Earlier this year, it was alleged that Olympasia Project funds were being misappropriated. There is no suggestion that Sheikh Ahmad or Al-Musallam have been involved in this, but the OCA has yet to respond to these allegations, despite evidence of the alleged fraud being sent to Sheikh Ahmad directly.
In November 2016, ANOC approved a €410,000 loan to its Vice President, Patrick Hickey. The ANOC internet site currently lists Hickey as temporarily self-suspended. The loan was to cover a bond which a Brazilian judge ordered Hickey must pay to return to Ireland for medical treatment, after he was accused of corruption regarding Olympic ticketing and detained.
Hickey’s case was due to be heard in a Rio court on 29 November, however it is understood that proceedings have been suspended until February next year. ‘The decision was unanimously approved by ANOC president Sheikh Ahmad Al-Fahad Al-Sabah and all ANOC Vice-Presidents via a postal vote on 20 November 2016’, read an ANOC statement provided to The Guardian. ‘The payment was made as a temporary loan so that Patrick Hickey could meet his bail requirements and return to Ireland where he can receive medical treatment for a heart condition. The terms of the temporary loan make it clear that it must be repaid to ANOC in full. For legal reasons all other terms and conditions surrounding this bail payment will remain confidential.’
The Sports Integrity Initiative asked ANOC if the money had been returned in May this year, but has yet to receive a reply. It is understood that the money may never be repaid. This is a matter that may concern the IOC Ethics Commission, since ANOC received US$12 million in funding from the IOC during 2016, as the IOC Annual Report reveals. A copy of ANOC’s 2016 Financial Report, a copy of which is held by The Sports Integrity Initiative, confirms that ANOC received $12 million from the IOC.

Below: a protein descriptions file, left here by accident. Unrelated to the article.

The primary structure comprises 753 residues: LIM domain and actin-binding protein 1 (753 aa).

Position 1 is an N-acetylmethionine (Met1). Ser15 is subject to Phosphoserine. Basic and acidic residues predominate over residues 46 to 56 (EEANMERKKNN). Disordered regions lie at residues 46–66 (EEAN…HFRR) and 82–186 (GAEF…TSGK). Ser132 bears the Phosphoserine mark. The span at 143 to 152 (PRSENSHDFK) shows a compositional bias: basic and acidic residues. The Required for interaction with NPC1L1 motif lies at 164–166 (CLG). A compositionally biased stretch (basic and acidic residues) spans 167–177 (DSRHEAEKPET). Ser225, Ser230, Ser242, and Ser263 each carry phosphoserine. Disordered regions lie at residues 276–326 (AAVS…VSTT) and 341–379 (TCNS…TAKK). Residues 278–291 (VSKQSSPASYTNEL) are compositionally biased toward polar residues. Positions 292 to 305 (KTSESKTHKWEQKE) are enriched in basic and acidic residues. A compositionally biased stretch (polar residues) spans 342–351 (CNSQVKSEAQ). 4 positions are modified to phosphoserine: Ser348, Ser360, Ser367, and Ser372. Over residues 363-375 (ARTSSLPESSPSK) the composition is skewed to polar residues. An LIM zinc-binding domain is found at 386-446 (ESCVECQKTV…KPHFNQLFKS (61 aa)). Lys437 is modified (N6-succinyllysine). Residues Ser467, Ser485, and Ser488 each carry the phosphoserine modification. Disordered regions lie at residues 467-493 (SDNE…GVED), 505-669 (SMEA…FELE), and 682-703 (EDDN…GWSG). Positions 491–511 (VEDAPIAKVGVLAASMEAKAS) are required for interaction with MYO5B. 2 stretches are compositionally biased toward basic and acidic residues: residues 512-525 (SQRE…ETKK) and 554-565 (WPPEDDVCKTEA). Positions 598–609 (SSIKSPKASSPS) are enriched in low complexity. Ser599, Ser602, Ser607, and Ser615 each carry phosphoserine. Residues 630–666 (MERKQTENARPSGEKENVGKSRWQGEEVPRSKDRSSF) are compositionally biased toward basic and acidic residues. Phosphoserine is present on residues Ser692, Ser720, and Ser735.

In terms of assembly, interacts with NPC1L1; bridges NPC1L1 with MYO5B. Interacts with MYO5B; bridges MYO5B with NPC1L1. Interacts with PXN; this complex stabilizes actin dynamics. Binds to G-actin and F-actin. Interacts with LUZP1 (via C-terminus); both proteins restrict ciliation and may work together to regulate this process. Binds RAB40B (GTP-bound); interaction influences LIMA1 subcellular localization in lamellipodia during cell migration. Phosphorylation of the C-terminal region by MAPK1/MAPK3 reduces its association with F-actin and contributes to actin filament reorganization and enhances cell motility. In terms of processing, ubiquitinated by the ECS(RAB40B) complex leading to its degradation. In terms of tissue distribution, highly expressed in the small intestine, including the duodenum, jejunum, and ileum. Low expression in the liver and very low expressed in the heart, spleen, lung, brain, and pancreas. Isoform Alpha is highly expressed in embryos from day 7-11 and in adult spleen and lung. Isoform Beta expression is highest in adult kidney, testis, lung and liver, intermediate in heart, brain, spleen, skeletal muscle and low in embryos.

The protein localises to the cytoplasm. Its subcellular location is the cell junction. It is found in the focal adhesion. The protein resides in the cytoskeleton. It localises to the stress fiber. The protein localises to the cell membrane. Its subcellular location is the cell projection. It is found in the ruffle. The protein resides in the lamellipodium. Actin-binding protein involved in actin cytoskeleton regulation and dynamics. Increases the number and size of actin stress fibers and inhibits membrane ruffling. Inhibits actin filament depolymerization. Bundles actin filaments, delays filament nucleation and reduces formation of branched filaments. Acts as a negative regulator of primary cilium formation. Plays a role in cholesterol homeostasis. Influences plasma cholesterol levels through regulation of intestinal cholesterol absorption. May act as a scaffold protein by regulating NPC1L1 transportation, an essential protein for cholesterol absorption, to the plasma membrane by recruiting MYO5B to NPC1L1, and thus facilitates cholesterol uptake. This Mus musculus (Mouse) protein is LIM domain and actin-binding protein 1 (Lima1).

At its General Assembly in Prague earlier this month, ANOC proposed the creation of an Independent Ethics Commission. It is understood that Constitutional amendments to put such a Commission in place will be put forward next year. ‘This step will add to the effectiveness of ANOC’s already in place robust Ethics Policy’, reads a Report (click here to download) recommending the establishment of the Commission. A Conflicts of Interest policy will also be put in place.
To recap: FIFA has banned an official for life for accepting bribes that the US DoJ allege came from senior OCA officials. The OCA has cleared one of those officials despite FIFA and IOC investigations into that official continuing.
The second OCA official is also a senior figure at an international federation, where corruption allegations in relation to an election have been made. One of the senior officials at the OCA also heads ANOC, which appointed the President of the international federation after he won the election.
ANOC has also been accused of loaning money provided by the IOC to its Vice President, and it appears that money may not be returned. The ANOC Vice President has currently suspended himself due to corruption charges. The OCA has yet to respond to historic allegations that Olympasia Project funds were misappropriated.
FIFA’s decision to ban Lai appears to fly in the face of the OCA’s decision to clear its President, Sheikh Ahmad, of all charges. It is understood that the decision was taken by an OCA Ethics Committee, although no decision or statement has been published on the OCA’s internet site. Given the allegations outlined above against ANOC, which Sheikh Ahmad also heads, the IOC is likely to be watching the creation of its Ethics Committee with interest. It will also be interesting to watch how ANOC implements its Conflicts of Interest Policy.